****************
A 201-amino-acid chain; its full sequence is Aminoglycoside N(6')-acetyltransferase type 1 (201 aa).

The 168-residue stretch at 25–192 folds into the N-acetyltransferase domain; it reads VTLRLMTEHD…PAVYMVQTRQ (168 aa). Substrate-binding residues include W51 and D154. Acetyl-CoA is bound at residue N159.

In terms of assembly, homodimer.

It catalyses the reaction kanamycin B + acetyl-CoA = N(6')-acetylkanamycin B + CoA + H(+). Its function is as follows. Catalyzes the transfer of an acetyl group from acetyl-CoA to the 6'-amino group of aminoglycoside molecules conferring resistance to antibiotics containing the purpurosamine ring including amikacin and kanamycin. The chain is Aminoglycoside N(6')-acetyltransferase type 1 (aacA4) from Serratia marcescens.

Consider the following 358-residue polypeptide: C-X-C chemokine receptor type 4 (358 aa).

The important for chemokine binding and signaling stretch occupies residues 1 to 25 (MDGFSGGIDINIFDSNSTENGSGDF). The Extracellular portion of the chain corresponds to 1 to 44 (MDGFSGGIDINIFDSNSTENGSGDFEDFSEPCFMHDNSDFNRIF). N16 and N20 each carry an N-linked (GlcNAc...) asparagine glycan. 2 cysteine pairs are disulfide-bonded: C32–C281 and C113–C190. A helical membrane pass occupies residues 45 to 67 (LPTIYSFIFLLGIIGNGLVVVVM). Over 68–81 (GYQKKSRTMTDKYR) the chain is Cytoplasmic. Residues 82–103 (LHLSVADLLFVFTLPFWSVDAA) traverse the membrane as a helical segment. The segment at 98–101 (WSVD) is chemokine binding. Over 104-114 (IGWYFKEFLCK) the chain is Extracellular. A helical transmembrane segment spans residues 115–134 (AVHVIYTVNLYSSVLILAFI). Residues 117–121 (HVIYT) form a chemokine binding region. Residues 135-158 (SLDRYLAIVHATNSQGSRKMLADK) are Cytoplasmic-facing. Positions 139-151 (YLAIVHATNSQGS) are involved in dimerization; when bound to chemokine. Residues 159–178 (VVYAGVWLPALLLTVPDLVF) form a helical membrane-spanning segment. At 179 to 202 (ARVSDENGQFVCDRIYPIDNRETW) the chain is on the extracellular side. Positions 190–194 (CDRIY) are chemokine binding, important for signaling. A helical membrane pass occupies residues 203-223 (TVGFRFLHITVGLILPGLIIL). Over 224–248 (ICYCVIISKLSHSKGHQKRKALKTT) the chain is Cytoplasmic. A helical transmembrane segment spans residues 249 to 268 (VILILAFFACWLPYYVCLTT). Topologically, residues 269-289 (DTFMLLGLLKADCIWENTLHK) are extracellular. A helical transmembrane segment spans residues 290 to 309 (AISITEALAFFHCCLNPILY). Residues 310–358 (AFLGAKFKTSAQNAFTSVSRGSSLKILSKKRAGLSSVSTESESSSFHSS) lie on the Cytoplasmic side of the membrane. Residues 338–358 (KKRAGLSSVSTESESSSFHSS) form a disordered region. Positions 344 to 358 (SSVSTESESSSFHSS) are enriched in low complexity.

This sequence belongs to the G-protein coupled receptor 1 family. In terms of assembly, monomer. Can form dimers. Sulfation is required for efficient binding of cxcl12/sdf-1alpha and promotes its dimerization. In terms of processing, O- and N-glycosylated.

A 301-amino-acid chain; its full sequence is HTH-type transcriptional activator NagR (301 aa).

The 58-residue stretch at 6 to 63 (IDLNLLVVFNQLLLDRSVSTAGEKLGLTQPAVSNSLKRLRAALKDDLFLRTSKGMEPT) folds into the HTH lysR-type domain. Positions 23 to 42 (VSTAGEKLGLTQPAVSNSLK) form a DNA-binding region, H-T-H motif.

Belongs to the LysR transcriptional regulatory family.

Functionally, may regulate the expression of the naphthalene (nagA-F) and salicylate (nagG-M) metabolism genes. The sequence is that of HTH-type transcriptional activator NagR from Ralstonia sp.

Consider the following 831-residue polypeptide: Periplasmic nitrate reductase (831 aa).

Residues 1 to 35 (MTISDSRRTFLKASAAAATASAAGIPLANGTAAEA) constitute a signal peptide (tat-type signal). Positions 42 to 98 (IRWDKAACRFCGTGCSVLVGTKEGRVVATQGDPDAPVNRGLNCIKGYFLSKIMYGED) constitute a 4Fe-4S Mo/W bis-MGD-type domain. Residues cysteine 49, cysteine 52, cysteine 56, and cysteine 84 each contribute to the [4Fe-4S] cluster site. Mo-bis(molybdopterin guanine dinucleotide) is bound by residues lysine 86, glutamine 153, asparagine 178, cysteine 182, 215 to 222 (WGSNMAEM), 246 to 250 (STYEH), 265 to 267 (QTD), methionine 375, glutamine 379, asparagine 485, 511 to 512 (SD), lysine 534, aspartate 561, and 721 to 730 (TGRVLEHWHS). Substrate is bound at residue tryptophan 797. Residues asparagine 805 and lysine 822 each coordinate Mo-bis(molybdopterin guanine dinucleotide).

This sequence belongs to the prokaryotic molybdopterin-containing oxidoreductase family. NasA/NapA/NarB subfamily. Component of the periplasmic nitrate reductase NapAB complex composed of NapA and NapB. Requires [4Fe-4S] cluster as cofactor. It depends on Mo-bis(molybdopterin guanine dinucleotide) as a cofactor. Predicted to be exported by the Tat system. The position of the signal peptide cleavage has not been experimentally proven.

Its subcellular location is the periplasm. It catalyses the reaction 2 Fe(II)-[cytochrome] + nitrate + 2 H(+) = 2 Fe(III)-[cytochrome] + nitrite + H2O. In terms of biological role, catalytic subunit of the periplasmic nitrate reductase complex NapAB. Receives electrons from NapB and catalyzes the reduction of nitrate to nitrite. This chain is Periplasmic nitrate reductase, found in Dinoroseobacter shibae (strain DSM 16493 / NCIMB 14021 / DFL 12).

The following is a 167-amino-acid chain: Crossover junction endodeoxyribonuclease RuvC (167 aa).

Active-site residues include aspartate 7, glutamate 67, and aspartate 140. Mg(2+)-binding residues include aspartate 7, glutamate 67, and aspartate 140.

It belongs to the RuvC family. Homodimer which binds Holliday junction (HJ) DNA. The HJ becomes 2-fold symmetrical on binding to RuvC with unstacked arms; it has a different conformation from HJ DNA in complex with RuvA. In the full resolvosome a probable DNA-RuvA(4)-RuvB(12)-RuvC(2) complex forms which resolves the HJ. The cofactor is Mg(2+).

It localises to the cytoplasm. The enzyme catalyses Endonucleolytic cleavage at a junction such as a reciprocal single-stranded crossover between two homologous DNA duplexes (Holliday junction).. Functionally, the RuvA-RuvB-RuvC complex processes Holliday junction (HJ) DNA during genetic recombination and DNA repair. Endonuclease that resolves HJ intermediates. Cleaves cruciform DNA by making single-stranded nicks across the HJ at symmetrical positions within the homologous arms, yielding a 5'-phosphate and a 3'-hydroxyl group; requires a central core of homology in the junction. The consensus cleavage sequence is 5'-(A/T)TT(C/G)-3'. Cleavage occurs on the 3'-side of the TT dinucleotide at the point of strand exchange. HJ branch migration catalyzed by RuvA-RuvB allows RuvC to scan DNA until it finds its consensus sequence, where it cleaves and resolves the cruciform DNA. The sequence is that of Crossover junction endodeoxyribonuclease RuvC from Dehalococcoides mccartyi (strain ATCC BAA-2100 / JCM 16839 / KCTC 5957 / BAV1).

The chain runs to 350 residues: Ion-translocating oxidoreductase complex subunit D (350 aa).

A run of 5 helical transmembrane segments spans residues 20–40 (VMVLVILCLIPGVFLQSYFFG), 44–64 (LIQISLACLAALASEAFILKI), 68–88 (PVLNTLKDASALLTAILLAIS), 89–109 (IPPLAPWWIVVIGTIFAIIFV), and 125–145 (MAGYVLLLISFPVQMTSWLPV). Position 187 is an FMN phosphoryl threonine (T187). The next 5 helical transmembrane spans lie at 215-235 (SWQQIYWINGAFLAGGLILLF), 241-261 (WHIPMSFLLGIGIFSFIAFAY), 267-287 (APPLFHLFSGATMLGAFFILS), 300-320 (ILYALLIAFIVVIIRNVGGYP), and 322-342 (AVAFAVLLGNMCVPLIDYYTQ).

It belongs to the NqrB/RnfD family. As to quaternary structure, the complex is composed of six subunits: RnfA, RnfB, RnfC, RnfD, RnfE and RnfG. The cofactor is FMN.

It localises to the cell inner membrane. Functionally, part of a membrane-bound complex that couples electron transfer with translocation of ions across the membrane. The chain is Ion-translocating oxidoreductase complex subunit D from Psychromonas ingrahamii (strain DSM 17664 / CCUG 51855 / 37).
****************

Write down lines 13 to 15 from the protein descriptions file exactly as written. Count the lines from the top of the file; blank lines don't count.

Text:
Residues 1 to 35 (MTISDSRRTFLKASAAAATASAAGIPLANGTAAEA) constitute a signal peptide (tat-type signal). Positions 42 to 98 (IRWDKAACRFCGTGCSVLVGTKEGRVVATQGDPDAPVNRGLNCIKGYFLSKIMYGED) constitute a 4Fe-4S Mo/W bis-MGD-type domain. Residues cysteine 49, cysteine 52, cysteine 56, and cysteine 84 each contribute to the [4Fe-4S] cluster site. Mo-bis(molybdopterin guanine dinucleotide) is bound by residues lysine 86, glutamine 153, asparagine 178, cysteine 182, 215 to 222 (WGSNMAEM), 246 to 250 (STYEH), 265 to 267 (QTD), methionine 375, glutamine 379, asparagine 485, 511 to 512 (SD), lysine 534, aspartate 561, and 721 to 730 (TGRVLEHWHS). Substrate is bound at residue tryptophan 797. Residues asparagine 805 and lysine 822 each coordinate Mo-bis(molybdopterin guanine dinucleotide).

This sequence belongs to the prokaryotic molybdopterin-containing oxidoreductase family. NasA/NapA/NarB subfamily. Component of the periplasmic nitrate reductase NapAB complex composed of NapA and NapB. Requires [4Fe-4S] cluster as cofactor. It depends on Mo-bis(molybdopterin guanine dinucleotide) as a cofactor. Predicted to be exported by the Tat system. The position of the signal peptide cleavage has not been experimentally proven.

Its subcellular location is the periplasm. It catalyses the reaction 2 Fe(II)-[cytochrome] + nitrate + 2 H(+) = 2 Fe(III)-[cytochrome] + nitrite + H2O. In terms of biological role, catalytic subunit of the periplasmic nitrate reductase complex NapAB. Receives electrons from NapB and catalyzes the reduction of nitrate to nitrite. This chain is Periplasmic nitrate reductase, found in Dinoroseobacter shibae (strain DSM 16493 / NCIMB 14021 / DFL 12).